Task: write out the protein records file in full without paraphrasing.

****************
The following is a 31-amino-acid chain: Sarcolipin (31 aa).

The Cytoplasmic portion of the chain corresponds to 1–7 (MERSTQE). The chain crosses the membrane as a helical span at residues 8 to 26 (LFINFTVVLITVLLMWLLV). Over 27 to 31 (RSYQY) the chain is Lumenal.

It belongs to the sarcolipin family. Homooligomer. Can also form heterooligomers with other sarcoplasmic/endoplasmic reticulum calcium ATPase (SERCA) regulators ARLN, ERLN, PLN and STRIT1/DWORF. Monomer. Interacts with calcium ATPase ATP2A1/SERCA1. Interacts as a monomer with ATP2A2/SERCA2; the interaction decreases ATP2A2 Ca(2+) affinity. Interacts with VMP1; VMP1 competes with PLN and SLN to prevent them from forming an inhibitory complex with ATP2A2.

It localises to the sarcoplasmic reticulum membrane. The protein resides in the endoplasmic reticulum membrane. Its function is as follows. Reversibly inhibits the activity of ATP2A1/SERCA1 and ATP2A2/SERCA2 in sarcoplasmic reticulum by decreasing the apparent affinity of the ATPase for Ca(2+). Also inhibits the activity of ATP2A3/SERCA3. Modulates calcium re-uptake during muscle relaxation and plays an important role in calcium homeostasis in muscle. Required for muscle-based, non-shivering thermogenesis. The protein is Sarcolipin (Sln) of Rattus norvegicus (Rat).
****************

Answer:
The following is a 31-amino-acid chain: Sarcolipin (31 aa).

The Cytoplasmic portion of the chain corresponds to 1–7 (MERSTQE). The chain crosses the membrane as a helical span at residues 8 to 26 (LFINFTVVLITVLLMWLLV). Over 27 to 31 (RSYQY) the chain is Lumenal.

It belongs to the sarcolipin family. Homooligomer. Can also form heterooligomers with other sarcoplasmic/endoplasmic reticulum calcium ATPase (SERCA) regulators ARLN, ERLN, PLN and STRIT1/DWORF. Monomer. Interacts with calcium ATPase ATP2A1/SERCA1. Interacts as a monomer with ATP2A2/SERCA2; the interaction decreases ATP2A2 Ca(2+) affinity. Interacts with VMP1; VMP1 competes with PLN and SLN to prevent them from forming an inhibitory complex with ATP2A2.

It localises to the sarcoplasmic reticulum membrane. The protein resides in the endoplasmic reticulum membrane. Its function is as follows. Reversibly inhibits the activity of ATP2A1/SERCA1 and ATP2A2/SERCA2 in sarcoplasmic reticulum by decreasing the apparent affinity of the ATPase for Ca(2+). Also inhibits the activity of ATP2A3/SERCA3. Modulates calcium re-uptake during muscle relaxation and plays an important role in calcium homeostasis in muscle. Required for muscle-based, non-shivering thermogenesis. The protein is Sarcolipin (Sln) of Rattus norvegicus (Rat).